New data has confirmed a slowdown in the euro zone's economic recovery in the first quarter, likely reinforcing calls for bold action by the European Central Bank this week to fight low inflation and high unemployment. 

The euro zone economy expanded by just 0.2% in the three months to March, the EU's statistics office Eurostat said, illustrating the fragility of the rebound.  

Analysts surveyed by Reuters expected the €9.5 trillion economy to expand by 0.4% on the quarter in the three months from January to March. 

Euro zone inflation has been stuck in the European Central Bank's "danger zone" of below 1% since October and coupled with weak growth poses a risk for the recovery. 

Growth in the first quarter rise was mainly due to Germany, which compensated the stagnation in France and the shrinking output in Italy, the Netherlands, Portugal and Finland. 

The quarterly rise was driven mainly by change in inventories, along with domestic and government consumption and exports. Imports did little to help the euro zone economy. 

When compared with the same time last year, the euro zone economy grew by 0.9%, its second consecutive annual expansion after a 0.5% increase in the last quarter of 2013. 

Germany, the euro zone's largest economy, grew by a sound 0.8% in the first quarter, with economists expecting pace of the expansion to slow in the coming months. 

ECB policymakers have flagged a policy move for their meeting tomorrow and the bank's president, Mario Draghi, said last week the ECB was well equipped to get inflation back to its target - just below 2%. 

Separately, Eurostat data showed that industrial producer prices, a proxy for consumer price inflation, fell as expected both on the month and year on year in April. Prices at factory gates in the euro zone slid 0.1% on the month in April after a 0.2% drop in March, showing the fourth consecutive monthly decline in a row. 

Out of the bloc's five largest economies, Germany, France, Italy, Spain and the Netherlands, only Spain saw prices going up month-on-month by 0.2%. 

When compared with the same period last year, producer prices fell by 1.2% in April, slowing from a 1.6% drop in March.

Euro zone business growth eases in May

Euro zone business growth eased in May and firms cut prices for the 26th month in a row, an earlier survey showed today.

While output across the region remained solid, supported once again by Germany and pointing to euro zone GDP growth of 0.4-0.5% this quarter, French business activity slipped back into contraction after just two months of growth.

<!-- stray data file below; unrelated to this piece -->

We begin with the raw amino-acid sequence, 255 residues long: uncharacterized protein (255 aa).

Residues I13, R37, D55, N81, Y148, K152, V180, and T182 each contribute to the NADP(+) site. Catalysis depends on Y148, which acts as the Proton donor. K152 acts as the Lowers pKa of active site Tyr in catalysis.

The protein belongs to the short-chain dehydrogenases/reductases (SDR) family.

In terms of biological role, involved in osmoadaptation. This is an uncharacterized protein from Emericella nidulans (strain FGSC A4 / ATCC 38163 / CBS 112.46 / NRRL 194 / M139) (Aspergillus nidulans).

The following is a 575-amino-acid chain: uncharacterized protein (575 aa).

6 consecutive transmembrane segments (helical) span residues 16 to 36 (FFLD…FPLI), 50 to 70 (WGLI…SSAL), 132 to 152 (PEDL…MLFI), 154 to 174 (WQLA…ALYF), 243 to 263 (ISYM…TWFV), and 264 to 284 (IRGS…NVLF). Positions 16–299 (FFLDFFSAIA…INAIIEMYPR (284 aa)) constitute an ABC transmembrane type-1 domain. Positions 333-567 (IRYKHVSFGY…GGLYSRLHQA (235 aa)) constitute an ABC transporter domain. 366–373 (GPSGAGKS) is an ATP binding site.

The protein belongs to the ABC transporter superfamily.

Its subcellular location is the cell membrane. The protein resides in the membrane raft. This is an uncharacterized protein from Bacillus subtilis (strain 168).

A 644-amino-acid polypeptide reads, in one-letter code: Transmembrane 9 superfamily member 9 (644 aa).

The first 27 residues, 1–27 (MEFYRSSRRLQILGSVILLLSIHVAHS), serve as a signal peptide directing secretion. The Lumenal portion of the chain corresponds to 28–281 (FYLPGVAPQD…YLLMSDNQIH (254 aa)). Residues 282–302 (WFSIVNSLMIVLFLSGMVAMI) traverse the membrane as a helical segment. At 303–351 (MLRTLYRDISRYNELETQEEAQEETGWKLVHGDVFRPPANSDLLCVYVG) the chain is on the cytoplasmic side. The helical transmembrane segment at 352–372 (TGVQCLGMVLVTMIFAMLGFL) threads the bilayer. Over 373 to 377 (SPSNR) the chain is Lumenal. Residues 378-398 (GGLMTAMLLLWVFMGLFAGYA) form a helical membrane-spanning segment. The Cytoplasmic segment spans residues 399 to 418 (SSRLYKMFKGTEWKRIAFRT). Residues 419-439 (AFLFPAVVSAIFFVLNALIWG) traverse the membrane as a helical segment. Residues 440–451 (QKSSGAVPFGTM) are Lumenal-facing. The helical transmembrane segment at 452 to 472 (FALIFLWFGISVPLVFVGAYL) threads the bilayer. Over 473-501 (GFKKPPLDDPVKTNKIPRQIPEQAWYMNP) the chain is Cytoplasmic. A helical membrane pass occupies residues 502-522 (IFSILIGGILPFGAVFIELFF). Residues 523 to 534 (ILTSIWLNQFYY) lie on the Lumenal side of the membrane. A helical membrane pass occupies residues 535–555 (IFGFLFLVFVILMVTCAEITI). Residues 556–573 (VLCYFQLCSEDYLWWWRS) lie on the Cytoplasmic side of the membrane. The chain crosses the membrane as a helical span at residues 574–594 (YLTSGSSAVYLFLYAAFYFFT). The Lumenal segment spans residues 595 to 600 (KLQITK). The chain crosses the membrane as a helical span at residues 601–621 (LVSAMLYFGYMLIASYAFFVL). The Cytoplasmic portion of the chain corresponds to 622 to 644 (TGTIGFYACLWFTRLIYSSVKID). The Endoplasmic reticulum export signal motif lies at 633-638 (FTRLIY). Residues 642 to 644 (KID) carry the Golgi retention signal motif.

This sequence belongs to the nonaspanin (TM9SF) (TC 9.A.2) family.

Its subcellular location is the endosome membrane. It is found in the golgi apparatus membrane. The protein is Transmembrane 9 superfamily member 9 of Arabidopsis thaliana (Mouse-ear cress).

Similarly, accelerating growth in the service industry was offset by an easing in manufacturing. 

"Although the euro zone is enjoying its best performance for three years, this is an uneven, stuttering and lacklustre recovery," said Chris Williamson, chief economist at survey compiler Markit. 

Markit's Composite PMI, widely seen as a good gauge of growth, dipped to 53.5 in May, just under a flash reading of 53.9 and below April's final 54. But it held above the 50 mark dividing growth from contraction for the 11th month running. 

The slowdown in growth came despite firms again cutting their prices. The output price index nudged up to 48.8 from 48.7 but has held below the break-even mark since April 2012. 

"The overall rate of growth is just not strong enough to allow firms to push through price hikes. This is perhaps the final nail in the coffin for hopes of a robust recovery without stimulus," Williamson said. 

ECB policymakers have flagged a policy move for their meeting tomorrow and sources told Reuters last month the bank was preparing a package of policy options, including cuts in all its interest rates and targeted measures aimed at boosting lending to small- and mid-sized firms (SMEs). 

Euro zone price inflation fell unexpectedly in May, coming in at just 0.5%, official data showed yesterday, increasing the risks of deflation in the currency area and all-but sealing the case for the ECB to act this week. 

Meanwhile, the index for the euro zone's vast service industry rose to a near three-year high of 53.2 in May from 53.1 in April as new business came in at its fastest pace since mid-2011, with the related subindex rising to 52.8 from 52.3.